I won't lie, Bomba had one of the most disappointing rooftop areas with no view and not much space for sitting but the menu downstairs more than makes up for this. Head upstairs for a quick drink then back downstairs for a delicious selection of Spanish tapas.
Head out of the CBD and over to South Yarra for a change of pace and a nice chilled out bar right by the train station. The Emerson rooftop is lovely and has umbrellas so you can enjoy it even in the pouring rain as we did when I went. It's right on Chapel Street so perfect for heading out afterwards.
Ferdydurke is not technically a rooftop bar, but this cool little bar is on the top floor and has a cool little smoking area that overlooks graffiti-covered walls and Section 8's awesome little container backyard bar, giving a taste of Melbourne's edgier, hipster side.
Find yourself in Richmond? Look no further than these two unexpected gems for a perfect rooftop experience - both used to be locals of mine for after work drinks and you can always expect a great atmosphere especially with regular gigs taking place downstairs from The Corner Hotel. Expect busy venues and a lively crowd, particularly on a Friday and Saturday night. Richmond Club Hotel also offers an incredible view over the train tracks and into the city - head here for sunset.
That old favourite will never leave my top list of rooftop bars - Carlton Club was just around the corner from Rooftop at QT so I was a regular there for after work drinks. It's always a guaranteed laugh with old school tunes on a Friday night and a busy dance floor, plus cheap drinks and a lovely outside rooftop area that is perfect for drinks day or night.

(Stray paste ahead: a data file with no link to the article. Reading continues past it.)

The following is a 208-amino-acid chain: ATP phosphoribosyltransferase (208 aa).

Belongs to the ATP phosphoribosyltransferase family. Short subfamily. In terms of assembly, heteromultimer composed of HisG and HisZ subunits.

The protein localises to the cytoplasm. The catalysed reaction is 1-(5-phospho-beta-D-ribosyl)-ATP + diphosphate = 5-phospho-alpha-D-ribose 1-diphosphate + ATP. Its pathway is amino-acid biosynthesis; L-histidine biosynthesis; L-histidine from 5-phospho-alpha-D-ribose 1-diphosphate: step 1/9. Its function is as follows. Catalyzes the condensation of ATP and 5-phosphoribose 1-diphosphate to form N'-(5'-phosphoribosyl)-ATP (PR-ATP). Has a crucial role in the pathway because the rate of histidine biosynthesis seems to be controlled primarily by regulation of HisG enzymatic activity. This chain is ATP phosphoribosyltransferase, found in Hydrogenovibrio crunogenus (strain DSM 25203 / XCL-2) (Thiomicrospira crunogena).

One I only finally visited just before leaving Melbourne but had spent a long time checking out from Rooftop at QT. You can see across the skyline to the other rooftop bars and this one always looked popular with a steady crowd up there drinking and enjoying the sunshine. Completely unpretentious, this bar doesn't even need a name, just Rooftop Bar, but for those who can't find it - you'll want to head to Curtin House on Swanston Street, the building that houses popular venue Cookie, then head to the top floor.
An awesome little find - I love Good Heavens for brightly coloured afternoon cocktails with friends - think refreshing beverages, live DJ sets and a party atmosphere. It's all set right above Fancy Hanks BBQ joint that serves all the smoked meats you could possibly eat - so head downstairs for some dinner after a few drinks.
Have you been to any of these rooftop bars? Which one is your favourite? Can you recommend any others that aren't listed?
There's no denying the last few years of my life have been all about excess. I've been throwing myself in 100% to grabbing life by the balls, to traveling solo and to having the experience of a lifetime. But there comes a time when that becomes exhausting to maintain 24/7. I'm not ashamed to admit my life has changed a LOT in the last three years of traveling, and particularly during my second year in Australia – I've changed. My priorities are different and my goals are taking me in a different direction, and that's okay.
It's been two years since I first arrived in Darwin, and don't get me wrong, I still love it up here but this time I'm doing things very differently to the last time I was living up here. My last Darwin experience was full of wild parties, traveler friends, hostel life and raving until dawn. I loved every second, I really did. It was one of my best traveling experiences with some of the most amazing friends, and it was exactly what I needed at that moment in my life. But this time in Darwin, I feel like I've purposefully done everything the total opposite to not end up ruining good memories - I started working at a different bar, got out of the hostel and moved into a house, stopped partying as much to save money and have been trying to live pretty healthily. I feel like a completely different person to the girl who arrived here two years ago, so it feels strange to come back and find Darwin as unchanged as ever, totally familiar and yet completely different.